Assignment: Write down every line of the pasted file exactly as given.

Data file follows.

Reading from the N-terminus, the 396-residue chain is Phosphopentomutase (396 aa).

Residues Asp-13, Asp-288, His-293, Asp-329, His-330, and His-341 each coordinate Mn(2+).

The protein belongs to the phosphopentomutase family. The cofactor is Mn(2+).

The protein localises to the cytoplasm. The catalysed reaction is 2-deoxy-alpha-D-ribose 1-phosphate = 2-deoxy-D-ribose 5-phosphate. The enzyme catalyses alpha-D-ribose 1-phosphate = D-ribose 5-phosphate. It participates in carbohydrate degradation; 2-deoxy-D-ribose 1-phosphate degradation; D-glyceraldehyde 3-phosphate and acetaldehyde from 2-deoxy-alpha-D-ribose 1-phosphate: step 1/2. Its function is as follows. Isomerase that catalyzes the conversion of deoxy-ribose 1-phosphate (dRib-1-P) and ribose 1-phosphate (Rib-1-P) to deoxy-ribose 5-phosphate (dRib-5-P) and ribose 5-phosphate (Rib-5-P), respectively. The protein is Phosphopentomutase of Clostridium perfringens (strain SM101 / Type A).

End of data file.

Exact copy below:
Reading from the N-terminus, the 396-residue chain is Phosphopentomutase (396 aa).

Residues Asp-13, Asp-288, His-293, Asp-329, His-330, and His-341 each coordinate Mn(2+).

The protein belongs to the phosphopentomutase family. The cofactor is Mn(2+).

The protein localises to the cytoplasm. The catalysed reaction is 2-deoxy-alpha-D-ribose 1-phosphate = 2-deoxy-D-ribose 5-phosphate. The enzyme catalyses alpha-D-ribose 1-phosphate = D-ribose 5-phosphate. It participates in carbohydrate degradation; 2-deoxy-D-ribose 1-phosphate degradation; D-glyceraldehyde 3-phosphate and acetaldehyde from 2-deoxy-alpha-D-ribose 1-phosphate: step 1/2. Its function is as follows. Isomerase that catalyzes the conversion of deoxy-ribose 1-phosphate (dRib-1-P) and ribose 1-phosphate (Rib-1-P) to deoxy-ribose 5-phosphate (dRib-5-P) and ribose 5-phosphate (Rib-5-P), respectively. The protein is Phosphopentomutase of Clostridium perfringens (strain SM101 / Type A).